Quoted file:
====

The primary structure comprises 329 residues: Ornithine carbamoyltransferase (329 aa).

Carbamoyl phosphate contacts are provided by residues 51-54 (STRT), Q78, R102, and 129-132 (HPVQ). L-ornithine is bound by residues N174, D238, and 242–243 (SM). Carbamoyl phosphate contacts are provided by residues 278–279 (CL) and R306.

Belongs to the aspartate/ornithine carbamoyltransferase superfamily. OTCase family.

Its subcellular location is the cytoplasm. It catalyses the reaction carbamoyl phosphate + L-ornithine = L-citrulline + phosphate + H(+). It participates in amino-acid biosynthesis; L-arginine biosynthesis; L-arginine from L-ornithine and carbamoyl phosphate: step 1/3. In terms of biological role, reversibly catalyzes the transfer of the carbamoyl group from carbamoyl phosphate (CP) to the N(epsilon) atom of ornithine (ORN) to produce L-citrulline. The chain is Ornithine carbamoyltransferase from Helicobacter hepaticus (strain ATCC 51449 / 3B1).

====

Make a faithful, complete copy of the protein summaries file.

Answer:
The primary structure comprises 329 residues: Ornithine carbamoyltransferase (329 aa).

Carbamoyl phosphate contacts are provided by residues 51-54 (STRT), Q78, R102, and 129-132 (HPVQ). L-ornithine is bound by residues N174, D238, and 242–243 (SM). Carbamoyl phosphate contacts are provided by residues 278–279 (CL) and R306.

Belongs to the aspartate/ornithine carbamoyltransferase superfamily. OTCase family.

Its subcellular location is the cytoplasm. It catalyses the reaction carbamoyl phosphate + L-ornithine = L-citrulline + phosphate + H(+). It participates in amino-acid biosynthesis; L-arginine biosynthesis; L-arginine from L-ornithine and carbamoyl phosphate: step 1/3. In terms of biological role, reversibly catalyzes the transfer of the carbamoyl group from carbamoyl phosphate (CP) to the N(epsilon) atom of ornithine (ORN) to produce L-citrulline. The chain is Ornithine carbamoyltransferase from Helicobacter hepaticus (strain ATCC 51449 / 3B1).